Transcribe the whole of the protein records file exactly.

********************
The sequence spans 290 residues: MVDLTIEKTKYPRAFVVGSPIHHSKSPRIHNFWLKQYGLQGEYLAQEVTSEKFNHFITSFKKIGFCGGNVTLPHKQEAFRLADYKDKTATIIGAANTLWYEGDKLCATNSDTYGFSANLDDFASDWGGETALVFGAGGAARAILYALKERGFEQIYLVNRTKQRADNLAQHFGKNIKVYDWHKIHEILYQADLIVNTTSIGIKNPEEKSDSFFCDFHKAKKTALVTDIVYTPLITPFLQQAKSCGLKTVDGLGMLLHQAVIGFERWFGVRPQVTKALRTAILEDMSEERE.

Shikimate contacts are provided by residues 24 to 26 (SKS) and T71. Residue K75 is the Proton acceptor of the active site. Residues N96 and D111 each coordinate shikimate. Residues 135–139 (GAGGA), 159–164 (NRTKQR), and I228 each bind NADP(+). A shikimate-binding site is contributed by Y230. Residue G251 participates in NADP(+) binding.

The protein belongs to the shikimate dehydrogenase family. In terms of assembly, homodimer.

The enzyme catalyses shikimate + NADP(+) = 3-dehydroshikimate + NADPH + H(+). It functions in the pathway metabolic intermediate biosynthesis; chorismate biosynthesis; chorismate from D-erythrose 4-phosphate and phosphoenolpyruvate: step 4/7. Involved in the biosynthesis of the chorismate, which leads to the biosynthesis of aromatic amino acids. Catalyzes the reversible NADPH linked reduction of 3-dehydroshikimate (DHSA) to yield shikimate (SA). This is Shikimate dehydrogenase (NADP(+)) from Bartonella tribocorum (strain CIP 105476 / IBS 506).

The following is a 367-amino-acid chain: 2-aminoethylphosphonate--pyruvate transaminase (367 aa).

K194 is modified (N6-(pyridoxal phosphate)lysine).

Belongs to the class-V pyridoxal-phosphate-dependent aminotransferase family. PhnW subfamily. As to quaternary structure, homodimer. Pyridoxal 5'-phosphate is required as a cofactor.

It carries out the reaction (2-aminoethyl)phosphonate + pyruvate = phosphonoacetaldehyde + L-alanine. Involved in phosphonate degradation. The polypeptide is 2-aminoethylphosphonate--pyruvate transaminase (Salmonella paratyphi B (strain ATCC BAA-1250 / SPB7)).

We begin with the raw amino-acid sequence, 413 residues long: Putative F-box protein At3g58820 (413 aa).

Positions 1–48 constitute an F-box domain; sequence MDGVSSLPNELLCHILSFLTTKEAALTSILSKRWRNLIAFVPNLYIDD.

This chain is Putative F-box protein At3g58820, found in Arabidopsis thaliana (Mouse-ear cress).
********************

The sequence spans 290 residues: MVDLTIEKTKYPRAFVVGSPIHHSKSPRIHNFWLKQYGLQGEYLAQEVTSEKFNHFITSFKKIGFCGGNVTLPHKQEAFRLADYKDKTATIIGAANTLWYEGDKLCATNSDTYGFSANLDDFASDWGGETALVFGAGGAARAILYALKERGFEQIYLVNRTKQRADNLAQHFGKNIKVYDWHKIHEILYQADLIVNTTSIGIKNPEEKSDSFFCDFHKAKKTALVTDIVYTPLITPFLQQAKSCGLKTVDGLGMLLHQAVIGFERWFGVRPQVTKALRTAILEDMSEERE.

Shikimate contacts are provided by residues 24 to 26 (SKS) and T71. Residue K75 is the Proton acceptor of the active site. Residues N96 and D111 each coordinate shikimate. Residues 135–139 (GAGGA), 159–164 (NRTKQR), and I228 each bind NADP(+). A shikimate-binding site is contributed by Y230. Residue G251 participates in NADP(+) binding.

The protein belongs to the shikimate dehydrogenase family. In terms of assembly, homodimer.

The enzyme catalyses shikimate + NADP(+) = 3-dehydroshikimate + NADPH + H(+). It functions in the pathway metabolic intermediate biosynthesis; chorismate biosynthesis; chorismate from D-erythrose 4-phosphate and phosphoenolpyruvate: step 4/7. Involved in the biosynthesis of the chorismate, which leads to the biosynthesis of aromatic amino acids. Catalyzes the reversible NADPH linked reduction of 3-dehydroshikimate (DHSA) to yield shikimate (SA). This is Shikimate dehydrogenase (NADP(+)) from Bartonella tribocorum (strain CIP 105476 / IBS 506).

The following is a 367-amino-acid chain: 2-aminoethylphosphonate--pyruvate transaminase (367 aa).

K194 is modified (N6-(pyridoxal phosphate)lysine).

Belongs to the class-V pyridoxal-phosphate-dependent aminotransferase family. PhnW subfamily. As to quaternary structure, homodimer. Pyridoxal 5'-phosphate is required as a cofactor.

It carries out the reaction (2-aminoethyl)phosphonate + pyruvate = phosphonoacetaldehyde + L-alanine. Involved in phosphonate degradation. The polypeptide is 2-aminoethylphosphonate--pyruvate transaminase (Salmonella paratyphi B (strain ATCC BAA-1250 / SPB7)).

We begin with the raw amino-acid sequence, 413 residues long: Putative F-box protein At3g58820 (413 aa).

Positions 1–48 constitute an F-box domain; sequence MDGVSSLPNELLCHILSFLTTKEAALTSILSKRWRNLIAFVPNLYIDD.

This chain is Putative F-box protein At3g58820, found in Arabidopsis thaliana (Mouse-ear cress).